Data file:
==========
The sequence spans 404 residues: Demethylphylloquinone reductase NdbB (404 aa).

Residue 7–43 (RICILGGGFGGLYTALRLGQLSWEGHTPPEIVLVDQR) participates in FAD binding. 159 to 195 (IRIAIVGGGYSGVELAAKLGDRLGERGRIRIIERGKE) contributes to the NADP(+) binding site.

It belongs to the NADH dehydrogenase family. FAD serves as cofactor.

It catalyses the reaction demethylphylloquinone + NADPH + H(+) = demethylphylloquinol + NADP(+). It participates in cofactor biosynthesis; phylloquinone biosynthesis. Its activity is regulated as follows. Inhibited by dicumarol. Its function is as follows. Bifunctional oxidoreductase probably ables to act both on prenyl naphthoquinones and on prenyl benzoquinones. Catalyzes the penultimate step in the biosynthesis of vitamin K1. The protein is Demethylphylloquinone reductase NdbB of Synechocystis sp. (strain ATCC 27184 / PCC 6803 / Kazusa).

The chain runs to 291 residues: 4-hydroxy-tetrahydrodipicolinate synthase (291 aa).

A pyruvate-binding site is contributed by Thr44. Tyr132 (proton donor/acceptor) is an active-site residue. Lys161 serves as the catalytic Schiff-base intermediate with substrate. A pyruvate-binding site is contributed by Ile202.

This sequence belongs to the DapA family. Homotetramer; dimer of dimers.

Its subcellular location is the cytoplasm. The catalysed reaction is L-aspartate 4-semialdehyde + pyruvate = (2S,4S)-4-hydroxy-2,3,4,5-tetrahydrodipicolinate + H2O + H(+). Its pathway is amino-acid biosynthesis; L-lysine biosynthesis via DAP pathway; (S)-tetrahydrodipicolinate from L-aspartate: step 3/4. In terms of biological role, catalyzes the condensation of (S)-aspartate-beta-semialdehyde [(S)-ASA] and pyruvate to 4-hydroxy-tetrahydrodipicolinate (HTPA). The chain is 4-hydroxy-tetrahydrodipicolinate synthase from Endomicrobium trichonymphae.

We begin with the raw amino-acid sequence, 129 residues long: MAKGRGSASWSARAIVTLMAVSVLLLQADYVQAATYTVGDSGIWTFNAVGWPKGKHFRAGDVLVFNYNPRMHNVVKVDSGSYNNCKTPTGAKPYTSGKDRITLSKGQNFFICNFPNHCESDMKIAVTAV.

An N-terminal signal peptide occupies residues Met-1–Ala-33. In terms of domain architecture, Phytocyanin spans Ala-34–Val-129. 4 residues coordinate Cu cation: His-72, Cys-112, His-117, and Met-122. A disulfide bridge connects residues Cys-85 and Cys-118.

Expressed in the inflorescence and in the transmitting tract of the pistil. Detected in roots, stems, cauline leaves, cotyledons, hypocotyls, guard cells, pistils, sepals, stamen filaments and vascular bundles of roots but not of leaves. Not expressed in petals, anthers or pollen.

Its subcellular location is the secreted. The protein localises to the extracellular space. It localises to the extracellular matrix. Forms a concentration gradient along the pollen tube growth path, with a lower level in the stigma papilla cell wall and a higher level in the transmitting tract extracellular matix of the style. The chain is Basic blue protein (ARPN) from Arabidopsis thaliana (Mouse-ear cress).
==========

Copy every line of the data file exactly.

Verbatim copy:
The sequence spans 404 residues: Demethylphylloquinone reductase NdbB (404 aa).

Residue 7–43 (RICILGGGFGGLYTALRLGQLSWEGHTPPEIVLVDQR) participates in FAD binding. 159 to 195 (IRIAIVGGGYSGVELAAKLGDRLGERGRIRIIERGKE) contributes to the NADP(+) binding site.

It belongs to the NADH dehydrogenase family. FAD serves as cofactor.

It catalyses the reaction demethylphylloquinone + NADPH + H(+) = demethylphylloquinol + NADP(+). It participates in cofactor biosynthesis; phylloquinone biosynthesis. Its activity is regulated as follows. Inhibited by dicumarol. Its function is as follows. Bifunctional oxidoreductase probably ables to act both on prenyl naphthoquinones and on prenyl benzoquinones. Catalyzes the penultimate step in the biosynthesis of vitamin K1. The protein is Demethylphylloquinone reductase NdbB of Synechocystis sp. (strain ATCC 27184 / PCC 6803 / Kazusa).

The chain runs to 291 residues: 4-hydroxy-tetrahydrodipicolinate synthase (291 aa).

A pyruvate-binding site is contributed by Thr44. Tyr132 (proton donor/acceptor) is an active-site residue. Lys161 serves as the catalytic Schiff-base intermediate with substrate. A pyruvate-binding site is contributed by Ile202.

This sequence belongs to the DapA family. Homotetramer; dimer of dimers.

Its subcellular location is the cytoplasm. The catalysed reaction is L-aspartate 4-semialdehyde + pyruvate = (2S,4S)-4-hydroxy-2,3,4,5-tetrahydrodipicolinate + H2O + H(+). Its pathway is amino-acid biosynthesis; L-lysine biosynthesis via DAP pathway; (S)-tetrahydrodipicolinate from L-aspartate: step 3/4. In terms of biological role, catalyzes the condensation of (S)-aspartate-beta-semialdehyde [(S)-ASA] and pyruvate to 4-hydroxy-tetrahydrodipicolinate (HTPA). The chain is 4-hydroxy-tetrahydrodipicolinate synthase from Endomicrobium trichonymphae.

We begin with the raw amino-acid sequence, 129 residues long: MAKGRGSASWSARAIVTLMAVSVLLLQADYVQAATYTVGDSGIWTFNAVGWPKGKHFRAGDVLVFNYNPRMHNVVKVDSGSYNNCKTPTGAKPYTSGKDRITLSKGQNFFICNFPNHCESDMKIAVTAV.

An N-terminal signal peptide occupies residues Met-1–Ala-33. In terms of domain architecture, Phytocyanin spans Ala-34–Val-129. 4 residues coordinate Cu cation: His-72, Cys-112, His-117, and Met-122. A disulfide bridge connects residues Cys-85 and Cys-118.

Expressed in the inflorescence and in the transmitting tract of the pistil. Detected in roots, stems, cauline leaves, cotyledons, hypocotyls, guard cells, pistils, sepals, stamen filaments and vascular bundles of roots but not of leaves. Not expressed in petals, anthers or pollen.

Its subcellular location is the secreted. The protein localises to the extracellular space. It localises to the extracellular matrix. Forms a concentration gradient along the pollen tube growth path, with a lower level in the stigma papilla cell wall and a higher level in the transmitting tract extracellular matix of the style. The chain is Basic blue protein (ARPN) from Arabidopsis thaliana (Mouse-ear cress).